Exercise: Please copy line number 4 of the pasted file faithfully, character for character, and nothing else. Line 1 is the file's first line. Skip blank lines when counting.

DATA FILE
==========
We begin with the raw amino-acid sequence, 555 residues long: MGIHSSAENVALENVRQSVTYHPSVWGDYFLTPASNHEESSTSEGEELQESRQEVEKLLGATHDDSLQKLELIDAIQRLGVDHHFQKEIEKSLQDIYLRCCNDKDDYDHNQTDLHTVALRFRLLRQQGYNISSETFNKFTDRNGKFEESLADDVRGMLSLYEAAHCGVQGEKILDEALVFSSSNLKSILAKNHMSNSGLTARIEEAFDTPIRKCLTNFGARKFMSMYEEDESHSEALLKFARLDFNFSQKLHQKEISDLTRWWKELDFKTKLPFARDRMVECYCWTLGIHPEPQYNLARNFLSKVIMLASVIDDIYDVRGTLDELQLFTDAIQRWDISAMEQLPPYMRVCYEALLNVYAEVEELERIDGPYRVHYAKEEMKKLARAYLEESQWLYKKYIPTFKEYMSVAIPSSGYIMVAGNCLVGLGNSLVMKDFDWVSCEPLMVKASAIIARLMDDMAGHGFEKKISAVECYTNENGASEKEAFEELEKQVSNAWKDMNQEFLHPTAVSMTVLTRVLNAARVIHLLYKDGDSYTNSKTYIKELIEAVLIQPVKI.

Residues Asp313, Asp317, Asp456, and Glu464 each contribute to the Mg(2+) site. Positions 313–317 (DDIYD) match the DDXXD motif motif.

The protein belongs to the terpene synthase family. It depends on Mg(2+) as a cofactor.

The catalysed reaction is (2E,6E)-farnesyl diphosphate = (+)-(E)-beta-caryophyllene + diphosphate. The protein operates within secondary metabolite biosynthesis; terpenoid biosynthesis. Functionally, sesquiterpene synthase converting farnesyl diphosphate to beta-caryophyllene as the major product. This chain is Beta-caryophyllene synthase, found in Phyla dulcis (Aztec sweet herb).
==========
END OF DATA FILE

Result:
The catalysed reaction is (2E,6E)-farnesyl diphosphate = (+)-(E)-beta-caryophyllene + diphosphate. The protein operates within secondary metabolite biosynthesis; terpenoid biosynthesis. Functionally, sesquiterpene synthase converting farnesyl diphosphate to beta-caryophyllene as the major product. This chain is Beta-caryophyllene synthase, found in Phyla dulcis (Aztec sweet herb).